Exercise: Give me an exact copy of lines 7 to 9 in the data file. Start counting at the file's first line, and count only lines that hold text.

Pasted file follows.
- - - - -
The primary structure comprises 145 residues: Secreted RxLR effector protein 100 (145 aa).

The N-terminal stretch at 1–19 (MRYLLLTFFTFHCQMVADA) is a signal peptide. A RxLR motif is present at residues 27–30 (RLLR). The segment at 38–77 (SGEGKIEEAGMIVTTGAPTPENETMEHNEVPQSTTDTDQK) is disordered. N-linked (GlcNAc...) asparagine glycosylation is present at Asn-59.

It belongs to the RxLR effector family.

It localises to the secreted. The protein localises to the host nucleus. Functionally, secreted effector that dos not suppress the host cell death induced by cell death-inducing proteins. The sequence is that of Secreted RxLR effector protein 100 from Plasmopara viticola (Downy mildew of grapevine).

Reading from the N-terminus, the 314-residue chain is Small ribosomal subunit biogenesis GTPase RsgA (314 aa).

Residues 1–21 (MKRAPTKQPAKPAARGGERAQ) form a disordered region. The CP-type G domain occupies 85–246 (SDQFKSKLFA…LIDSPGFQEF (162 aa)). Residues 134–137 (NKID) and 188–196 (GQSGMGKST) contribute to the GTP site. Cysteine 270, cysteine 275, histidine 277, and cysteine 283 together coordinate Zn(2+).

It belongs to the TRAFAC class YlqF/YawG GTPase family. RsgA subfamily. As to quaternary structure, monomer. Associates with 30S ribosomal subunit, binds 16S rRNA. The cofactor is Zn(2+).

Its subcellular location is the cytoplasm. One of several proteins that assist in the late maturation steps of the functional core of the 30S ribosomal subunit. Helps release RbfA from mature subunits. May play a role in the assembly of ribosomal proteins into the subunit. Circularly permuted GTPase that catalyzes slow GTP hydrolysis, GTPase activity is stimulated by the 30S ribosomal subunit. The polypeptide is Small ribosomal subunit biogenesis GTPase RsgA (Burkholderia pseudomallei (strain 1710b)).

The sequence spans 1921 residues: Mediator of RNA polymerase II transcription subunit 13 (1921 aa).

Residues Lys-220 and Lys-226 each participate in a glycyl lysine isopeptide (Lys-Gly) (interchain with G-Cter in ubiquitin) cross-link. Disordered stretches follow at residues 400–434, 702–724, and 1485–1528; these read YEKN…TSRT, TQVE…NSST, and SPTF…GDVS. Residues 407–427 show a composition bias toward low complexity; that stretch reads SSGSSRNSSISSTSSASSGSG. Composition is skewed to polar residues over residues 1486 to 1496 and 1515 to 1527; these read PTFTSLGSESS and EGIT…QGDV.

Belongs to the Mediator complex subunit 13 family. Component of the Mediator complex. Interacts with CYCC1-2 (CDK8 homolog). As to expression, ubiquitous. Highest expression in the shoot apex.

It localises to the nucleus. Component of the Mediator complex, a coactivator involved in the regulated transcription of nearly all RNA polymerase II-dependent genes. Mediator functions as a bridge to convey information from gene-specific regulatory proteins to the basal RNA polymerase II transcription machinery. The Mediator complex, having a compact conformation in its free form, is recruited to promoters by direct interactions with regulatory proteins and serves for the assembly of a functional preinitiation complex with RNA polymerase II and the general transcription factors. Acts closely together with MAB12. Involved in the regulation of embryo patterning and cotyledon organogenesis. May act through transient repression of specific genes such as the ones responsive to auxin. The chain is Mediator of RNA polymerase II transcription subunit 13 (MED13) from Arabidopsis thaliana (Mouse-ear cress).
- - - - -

It belongs to the TRAFAC class YlqF/YawG GTPase family. RsgA subfamily. As to quaternary structure, monomer. Associates with 30S ribosomal subunit, binds 16S rRNA. The cofactor is Zn(2+).

Its subcellular location is the cytoplasm. One of several proteins that assist in the late maturation steps of the functional core of the 30S ribosomal subunit. Helps release RbfA from mature subunits. May play a role in the assembly of ribosomal proteins into the subunit. Circularly permuted GTPase that catalyzes slow GTP hydrolysis, GTPase activity is stimulated by the 30S ribosomal subunit. The polypeptide is Small ribosomal subunit biogenesis GTPase RsgA (Burkholderia pseudomallei (strain 1710b)).

The sequence spans 1921 residues: Mediator of RNA polymerase II transcription subunit 13 (1921 aa).